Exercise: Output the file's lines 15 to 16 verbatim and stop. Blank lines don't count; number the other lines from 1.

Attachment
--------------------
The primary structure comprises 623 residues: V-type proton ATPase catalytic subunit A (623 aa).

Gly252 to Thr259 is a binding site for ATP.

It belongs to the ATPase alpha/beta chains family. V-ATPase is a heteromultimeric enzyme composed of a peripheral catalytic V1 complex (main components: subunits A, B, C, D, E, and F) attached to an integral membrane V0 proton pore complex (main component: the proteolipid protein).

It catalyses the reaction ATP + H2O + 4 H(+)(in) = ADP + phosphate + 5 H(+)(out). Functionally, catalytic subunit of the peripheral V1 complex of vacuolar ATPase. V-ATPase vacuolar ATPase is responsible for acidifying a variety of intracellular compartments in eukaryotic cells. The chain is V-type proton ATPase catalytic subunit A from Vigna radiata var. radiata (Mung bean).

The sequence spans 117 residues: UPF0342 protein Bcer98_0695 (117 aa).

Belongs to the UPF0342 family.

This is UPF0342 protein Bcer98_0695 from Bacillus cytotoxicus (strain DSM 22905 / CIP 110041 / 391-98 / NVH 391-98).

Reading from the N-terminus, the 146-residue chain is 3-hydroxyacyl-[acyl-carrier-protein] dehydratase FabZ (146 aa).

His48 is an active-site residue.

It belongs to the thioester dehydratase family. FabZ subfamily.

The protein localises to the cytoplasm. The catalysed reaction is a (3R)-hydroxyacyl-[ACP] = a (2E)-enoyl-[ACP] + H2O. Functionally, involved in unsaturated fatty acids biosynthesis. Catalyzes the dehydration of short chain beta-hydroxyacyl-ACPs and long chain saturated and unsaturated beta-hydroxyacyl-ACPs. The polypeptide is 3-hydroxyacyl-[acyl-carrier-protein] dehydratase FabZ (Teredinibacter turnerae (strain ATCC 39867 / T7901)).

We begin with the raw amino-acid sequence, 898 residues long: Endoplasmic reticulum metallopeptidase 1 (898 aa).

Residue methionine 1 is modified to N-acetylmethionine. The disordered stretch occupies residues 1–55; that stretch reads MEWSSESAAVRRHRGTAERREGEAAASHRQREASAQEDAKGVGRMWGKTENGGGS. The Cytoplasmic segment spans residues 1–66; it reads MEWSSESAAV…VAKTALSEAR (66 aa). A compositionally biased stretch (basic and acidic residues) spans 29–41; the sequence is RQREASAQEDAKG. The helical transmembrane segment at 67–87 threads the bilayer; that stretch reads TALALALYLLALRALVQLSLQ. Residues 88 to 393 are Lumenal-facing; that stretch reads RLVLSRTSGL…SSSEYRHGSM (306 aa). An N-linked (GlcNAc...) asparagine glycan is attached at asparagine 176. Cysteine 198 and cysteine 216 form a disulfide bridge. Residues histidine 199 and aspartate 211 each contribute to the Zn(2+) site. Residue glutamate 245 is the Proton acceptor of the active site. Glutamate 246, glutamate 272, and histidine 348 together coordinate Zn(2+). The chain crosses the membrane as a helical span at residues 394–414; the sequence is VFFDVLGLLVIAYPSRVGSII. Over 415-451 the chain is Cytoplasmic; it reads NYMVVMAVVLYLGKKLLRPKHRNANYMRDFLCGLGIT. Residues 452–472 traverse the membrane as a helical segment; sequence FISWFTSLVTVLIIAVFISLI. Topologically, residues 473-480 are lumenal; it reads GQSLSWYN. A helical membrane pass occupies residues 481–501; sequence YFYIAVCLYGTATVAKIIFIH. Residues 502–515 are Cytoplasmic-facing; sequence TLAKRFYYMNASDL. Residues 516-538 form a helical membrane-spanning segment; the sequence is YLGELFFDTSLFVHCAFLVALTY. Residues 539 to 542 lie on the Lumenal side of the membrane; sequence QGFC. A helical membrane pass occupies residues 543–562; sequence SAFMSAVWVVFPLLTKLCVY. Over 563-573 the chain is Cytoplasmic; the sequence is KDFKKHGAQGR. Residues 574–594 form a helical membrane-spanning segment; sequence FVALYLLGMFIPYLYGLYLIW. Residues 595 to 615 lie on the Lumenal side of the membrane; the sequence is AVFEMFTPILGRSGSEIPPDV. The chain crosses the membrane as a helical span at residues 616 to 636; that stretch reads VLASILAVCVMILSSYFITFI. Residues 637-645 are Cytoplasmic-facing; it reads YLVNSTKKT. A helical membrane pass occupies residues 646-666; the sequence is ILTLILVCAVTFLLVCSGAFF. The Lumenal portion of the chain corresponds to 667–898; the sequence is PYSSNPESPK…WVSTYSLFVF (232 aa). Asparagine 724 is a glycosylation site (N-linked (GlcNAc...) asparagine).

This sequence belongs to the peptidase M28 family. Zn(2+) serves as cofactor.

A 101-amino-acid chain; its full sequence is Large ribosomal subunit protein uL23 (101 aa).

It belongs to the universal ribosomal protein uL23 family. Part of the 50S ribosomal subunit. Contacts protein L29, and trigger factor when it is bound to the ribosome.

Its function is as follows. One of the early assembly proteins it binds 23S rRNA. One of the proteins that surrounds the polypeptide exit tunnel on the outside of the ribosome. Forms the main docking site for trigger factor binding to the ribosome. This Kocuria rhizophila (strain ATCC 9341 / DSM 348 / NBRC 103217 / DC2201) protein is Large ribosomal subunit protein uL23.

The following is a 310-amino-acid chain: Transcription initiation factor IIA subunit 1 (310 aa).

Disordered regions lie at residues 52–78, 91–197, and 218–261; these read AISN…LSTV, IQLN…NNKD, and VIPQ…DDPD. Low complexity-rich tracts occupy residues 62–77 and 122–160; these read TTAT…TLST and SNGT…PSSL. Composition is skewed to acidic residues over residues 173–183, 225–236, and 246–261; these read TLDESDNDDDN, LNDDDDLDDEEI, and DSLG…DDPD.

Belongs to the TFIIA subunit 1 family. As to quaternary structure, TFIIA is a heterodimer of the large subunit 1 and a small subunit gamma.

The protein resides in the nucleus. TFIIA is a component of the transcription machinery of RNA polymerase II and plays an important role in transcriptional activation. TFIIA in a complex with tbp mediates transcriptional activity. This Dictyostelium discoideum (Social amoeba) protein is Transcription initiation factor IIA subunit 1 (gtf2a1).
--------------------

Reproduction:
A 101-amino-acid chain; its full sequence is Large ribosomal subunit protein uL23 (101 aa).

It belongs to the universal ribosomal protein uL23 family. Part of the 50S ribosomal subunit. Contacts protein L29, and trigger factor when it is bound to the ribosome.